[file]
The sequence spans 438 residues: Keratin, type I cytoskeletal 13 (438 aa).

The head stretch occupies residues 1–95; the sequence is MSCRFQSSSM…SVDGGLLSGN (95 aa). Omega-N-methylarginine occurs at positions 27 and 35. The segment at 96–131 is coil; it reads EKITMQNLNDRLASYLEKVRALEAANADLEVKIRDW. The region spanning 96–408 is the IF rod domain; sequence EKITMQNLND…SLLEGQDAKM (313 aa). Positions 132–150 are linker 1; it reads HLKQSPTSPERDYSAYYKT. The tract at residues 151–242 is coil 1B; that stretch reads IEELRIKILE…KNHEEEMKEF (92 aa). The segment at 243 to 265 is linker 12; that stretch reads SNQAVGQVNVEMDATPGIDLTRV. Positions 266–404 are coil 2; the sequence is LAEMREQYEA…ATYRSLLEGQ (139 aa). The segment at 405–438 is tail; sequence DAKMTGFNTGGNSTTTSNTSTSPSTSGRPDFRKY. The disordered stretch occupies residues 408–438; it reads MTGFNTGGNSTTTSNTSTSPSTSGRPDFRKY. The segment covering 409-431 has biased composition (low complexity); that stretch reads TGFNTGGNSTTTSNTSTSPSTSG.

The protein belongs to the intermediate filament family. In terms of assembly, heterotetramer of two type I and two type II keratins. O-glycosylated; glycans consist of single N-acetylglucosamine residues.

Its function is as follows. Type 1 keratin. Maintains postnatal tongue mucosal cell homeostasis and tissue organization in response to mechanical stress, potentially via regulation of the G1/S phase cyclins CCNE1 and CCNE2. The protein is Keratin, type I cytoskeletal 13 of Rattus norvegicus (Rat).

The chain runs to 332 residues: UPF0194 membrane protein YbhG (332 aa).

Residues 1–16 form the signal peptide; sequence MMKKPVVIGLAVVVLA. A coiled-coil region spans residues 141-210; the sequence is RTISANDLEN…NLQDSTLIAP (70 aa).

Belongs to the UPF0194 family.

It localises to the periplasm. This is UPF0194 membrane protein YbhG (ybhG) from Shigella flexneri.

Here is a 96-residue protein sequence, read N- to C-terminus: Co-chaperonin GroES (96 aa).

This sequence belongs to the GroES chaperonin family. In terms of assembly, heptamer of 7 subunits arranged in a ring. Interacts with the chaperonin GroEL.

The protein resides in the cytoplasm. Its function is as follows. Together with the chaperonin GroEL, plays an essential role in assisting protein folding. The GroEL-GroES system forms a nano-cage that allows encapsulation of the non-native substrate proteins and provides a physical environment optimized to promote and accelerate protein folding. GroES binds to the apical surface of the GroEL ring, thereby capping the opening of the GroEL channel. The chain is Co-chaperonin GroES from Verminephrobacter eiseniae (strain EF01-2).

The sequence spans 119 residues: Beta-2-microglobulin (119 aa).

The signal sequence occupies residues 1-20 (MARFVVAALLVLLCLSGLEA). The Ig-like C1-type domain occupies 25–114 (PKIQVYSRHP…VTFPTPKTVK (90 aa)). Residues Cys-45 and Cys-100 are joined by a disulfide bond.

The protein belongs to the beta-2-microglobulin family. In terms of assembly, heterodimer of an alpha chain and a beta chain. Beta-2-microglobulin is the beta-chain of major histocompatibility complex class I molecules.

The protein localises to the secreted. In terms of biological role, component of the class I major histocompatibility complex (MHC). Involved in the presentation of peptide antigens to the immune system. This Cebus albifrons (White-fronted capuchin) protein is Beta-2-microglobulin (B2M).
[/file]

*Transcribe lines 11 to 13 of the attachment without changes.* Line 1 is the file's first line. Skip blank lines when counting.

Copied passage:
The protein resides in the cytoplasm. Its function is as follows. Together with the chaperonin GroEL, plays an essential role in assisting protein folding. The GroEL-GroES system forms a nano-cage that allows encapsulation of the non-native substrate proteins and provides a physical environment optimized to promote and accelerate protein folding. GroES binds to the apical surface of the GroEL ring, thereby capping the opening of the GroEL channel. The chain is Co-chaperonin GroES from Verminephrobacter eiseniae (strain EF01-2).

The sequence spans 119 residues: Beta-2-microglobulin (119 aa).

The signal sequence occupies residues 1-20 (MARFVVAALLVLLCLSGLEA). The Ig-like C1-type domain occupies 25–114 (PKIQVYSRHP…VTFPTPKTVK (90 aa)). Residues Cys-45 and Cys-100 are joined by a disulfide bond.